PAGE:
DEA orders opioid production cut by 25% in 2017
The agency said demand for the opioid medicines, represented as prescriptions written by DEA-registered practitioners, had decreased, according to sales data from IMS Health, and amid growing concern over the abuse of prescription painkillers.
The DEA regulates the total amount of a controlled drug that can be produced each year, necessary to meet the estimated medical, scientific, research, industrial, and export needs, and for the maintenance of reserve stocks. The cuts affect Schedule II drugs like oxycodone, hydrocodone, fentanyl, hydromorphone and morphine.
The cuts are mostly being made to the reserve stock supplies, as the DEA allowed more production of opioids than usual from 2013 to 2016, adding a 25 percent “buffer” to prevent shortages.
The cuts come as more people died from drug overdoses in 2014 than in any year on record, according to the Centers for Disease Control and Prevention. More than six out of 10 of these overdoses involved an opioid. Synthetic opioids like fentanyl, which the singer Prince overdosed on in April, are also killing a skyrocketing number of people.
“The 2015 National Survey on Drug Use and Health released last month found 6.5 million Americans over the age of 12 used controlled prescription medicines non-medically during the past month,” said the DEA in its release. That’s “second only to marijuana and more than past-month users of cocaine, heroin, and hallucinogens combined.”
In 2012, lawmakers received reports of a “crisis of epidemic proportions” that was wreaking havoc on 40 percent of Americans: chronic pain. Some researchers doubt the validity of the study that claimed that more than 100 million Americans suffered from the condition. The study made no mention of the rising numbers of overdoses from OxyContin, Vicodin and Percocet that had quadrupled from 1999 until 2012.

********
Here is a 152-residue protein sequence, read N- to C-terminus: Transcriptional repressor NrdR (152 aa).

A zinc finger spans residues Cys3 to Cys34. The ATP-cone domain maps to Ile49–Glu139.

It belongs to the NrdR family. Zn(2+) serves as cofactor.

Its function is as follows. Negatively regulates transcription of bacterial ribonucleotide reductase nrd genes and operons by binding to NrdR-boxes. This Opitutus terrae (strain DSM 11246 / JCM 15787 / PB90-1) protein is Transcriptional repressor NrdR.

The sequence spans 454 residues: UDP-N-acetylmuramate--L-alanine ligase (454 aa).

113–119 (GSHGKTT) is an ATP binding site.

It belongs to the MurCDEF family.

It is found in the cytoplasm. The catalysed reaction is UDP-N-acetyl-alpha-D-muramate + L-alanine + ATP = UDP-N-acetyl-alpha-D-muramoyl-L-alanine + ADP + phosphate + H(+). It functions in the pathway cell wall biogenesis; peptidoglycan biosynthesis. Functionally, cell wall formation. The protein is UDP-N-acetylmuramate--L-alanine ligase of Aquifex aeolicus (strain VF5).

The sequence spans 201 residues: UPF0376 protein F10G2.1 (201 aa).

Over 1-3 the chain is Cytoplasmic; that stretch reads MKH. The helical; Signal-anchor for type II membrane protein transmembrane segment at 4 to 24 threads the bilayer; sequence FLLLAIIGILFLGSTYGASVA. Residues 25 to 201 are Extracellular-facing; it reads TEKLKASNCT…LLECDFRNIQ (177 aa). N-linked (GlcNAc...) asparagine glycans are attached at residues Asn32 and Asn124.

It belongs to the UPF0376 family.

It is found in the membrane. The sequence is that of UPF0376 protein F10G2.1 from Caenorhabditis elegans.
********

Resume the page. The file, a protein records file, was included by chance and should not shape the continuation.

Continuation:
Policymakers have been trying to contain the problem.
In 2011, Florida Governor Rick Scott started cracking down on pain-management clinics that were suspected of dispensing too many opioids. Prescription-drug overdoses dropped within the first year. But heroin deaths rose 39 percent, as people who were cut off from their legal pain medication turned to the illegal drug.
Back in March of this year, the CDC released guidelines for doctors who prescribe opioids for chronic pain. These provided strategies for figuring out dosing, as well as assessing risk. Several states have passed measures that limit the use of opioid prescriptions.
In March, Massachusetts Governor Charlie Baker approved legislation that limits first-time opioid prescriptions to seven days’ worth of pills.
In June, the DEA said heroin use in the US had tripled from 2007 to 2014, leading to an expanding health crisis, according to a new report. The DEA’s findings also showed deaths involving the opioid tripling in recent years, while deaths due to synthetics were also on the rise. In addition to the tripling of heroin use from 2007 to 2014, deaths involving heroin increased at about the same rate from 2010 to 2014, from 3,036 to 10,574.
“We tend to overuse words such as ‘unprecedented’ and ‘horrific,’ but the death and destruction connected to heroin and opioids is indeed unprecedented and horrific,” said DEA Acting Administrator Chuck Rosenberg in a statement. “The problem is enormous and growing, and all of our citizens need to wake up to these facts.”
What is different about the current epidemic is its location in suburban areas and outlying counties rather than the inner cities as was the case in 1970s and 1980s. Also different is the purity and price of heroin. In 1981, the average retail-level purity of heroin was 10 percent; by 1999, the purity had increased to an average of 40 percent. In 1981, the average price per gram was $3,260, and by 1999, the price had decreased to $622.
The DEA has been criticized for being too lax in regulating the drugs. Senator Richard Durbin (D-Illinois) pointed out at a hearing in June that, in 2014, the agency approved enough opioid pills to be manufactured "for every adult in America to have a one-month prescription."
In response, Chuck Rosenberg acknowledged, "I think we’re part of the problem."